Solar flares are caused when magnetic activity ramps up in certain patches, called sunspots, on the surface of our star. Scientists measure the strength of solar flares in terms of energy classes, with X-class flares the most powerful sun storms. Moderate flares rank as class M storms and can supercharge Earth's northern lights displays when aimed at our planet. Class C solar flares are the weakest of the bunch and have little effect on Earth.

Monday's solar flare was captured in photos and video by SDO, and appears as a bright white flash coming off the sun. The flare was a short-lived type of solar eruption called an impulsive flare (as opposed to the other type, called a gradual flare).

"Impulsive flares aren't generally associated with severe space weather, and additionally, this region is still several days away from directly facing Earth from center disk," SWPC officials wrote. "Nonetheless, the potential for continued activity remains, so stay tuned for updates as Region 1598 makes its way across the visible disk."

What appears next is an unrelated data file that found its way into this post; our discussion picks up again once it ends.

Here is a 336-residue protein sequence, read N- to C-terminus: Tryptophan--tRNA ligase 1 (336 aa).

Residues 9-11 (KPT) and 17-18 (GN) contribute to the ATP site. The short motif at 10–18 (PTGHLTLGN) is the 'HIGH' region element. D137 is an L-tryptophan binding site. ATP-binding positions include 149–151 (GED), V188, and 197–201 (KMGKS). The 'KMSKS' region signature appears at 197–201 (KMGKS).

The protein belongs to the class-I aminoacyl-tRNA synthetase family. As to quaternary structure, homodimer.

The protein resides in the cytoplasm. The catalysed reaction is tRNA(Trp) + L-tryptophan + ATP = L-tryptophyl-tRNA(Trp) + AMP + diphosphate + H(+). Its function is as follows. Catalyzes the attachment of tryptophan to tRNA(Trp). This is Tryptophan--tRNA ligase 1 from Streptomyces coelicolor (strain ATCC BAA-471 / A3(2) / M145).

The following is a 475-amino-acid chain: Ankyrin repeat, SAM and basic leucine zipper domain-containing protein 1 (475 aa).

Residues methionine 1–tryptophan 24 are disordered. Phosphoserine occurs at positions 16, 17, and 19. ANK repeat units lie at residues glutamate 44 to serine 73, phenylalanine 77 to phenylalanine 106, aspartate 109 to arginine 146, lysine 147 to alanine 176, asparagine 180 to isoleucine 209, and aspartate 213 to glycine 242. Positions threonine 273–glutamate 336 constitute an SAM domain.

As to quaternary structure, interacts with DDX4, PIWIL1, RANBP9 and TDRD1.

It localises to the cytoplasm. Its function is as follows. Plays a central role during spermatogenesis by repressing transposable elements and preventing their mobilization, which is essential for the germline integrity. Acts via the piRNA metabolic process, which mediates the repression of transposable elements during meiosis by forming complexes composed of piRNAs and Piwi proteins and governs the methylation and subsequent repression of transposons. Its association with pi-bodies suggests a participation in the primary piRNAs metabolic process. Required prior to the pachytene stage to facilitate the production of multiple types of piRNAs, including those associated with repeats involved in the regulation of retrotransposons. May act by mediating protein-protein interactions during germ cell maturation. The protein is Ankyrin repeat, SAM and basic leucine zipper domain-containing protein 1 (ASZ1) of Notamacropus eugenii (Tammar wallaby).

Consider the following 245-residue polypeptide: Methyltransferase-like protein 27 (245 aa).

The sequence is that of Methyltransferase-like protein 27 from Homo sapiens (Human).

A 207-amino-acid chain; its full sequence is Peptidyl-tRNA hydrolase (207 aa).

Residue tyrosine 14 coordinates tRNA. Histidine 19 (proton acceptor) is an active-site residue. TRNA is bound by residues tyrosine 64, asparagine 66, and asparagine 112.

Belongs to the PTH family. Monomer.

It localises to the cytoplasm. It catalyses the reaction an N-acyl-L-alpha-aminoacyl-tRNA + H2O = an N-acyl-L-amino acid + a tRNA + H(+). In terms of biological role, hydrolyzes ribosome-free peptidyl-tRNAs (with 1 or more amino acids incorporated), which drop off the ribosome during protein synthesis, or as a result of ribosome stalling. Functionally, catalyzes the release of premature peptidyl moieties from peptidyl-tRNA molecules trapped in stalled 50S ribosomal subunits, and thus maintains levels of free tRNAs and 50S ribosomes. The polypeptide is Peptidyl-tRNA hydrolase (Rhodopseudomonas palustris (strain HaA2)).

Solar flares often release bubbles of charged plasma (called coronal mass ejections) into space that, when they impact Earth, can cause geomagnetic storms that disrupt radio communications and power grids and create especially beautiful displays of the northern and southern lights (auroras). This flare, however, did not unleash a coronal mass ejection, so it is predicted to cause little disruption on Earth and no special auroras. Its powerful radiation was enough, though, to briefly disrupt radios here last night.

The sun is getting more and more active lately as it approaches an expected peak of magnetic activity in 2013. This activity naturally waxes and wanes on an 11-year weather pattern. The sun's current cycle is called Solar Cycle 24.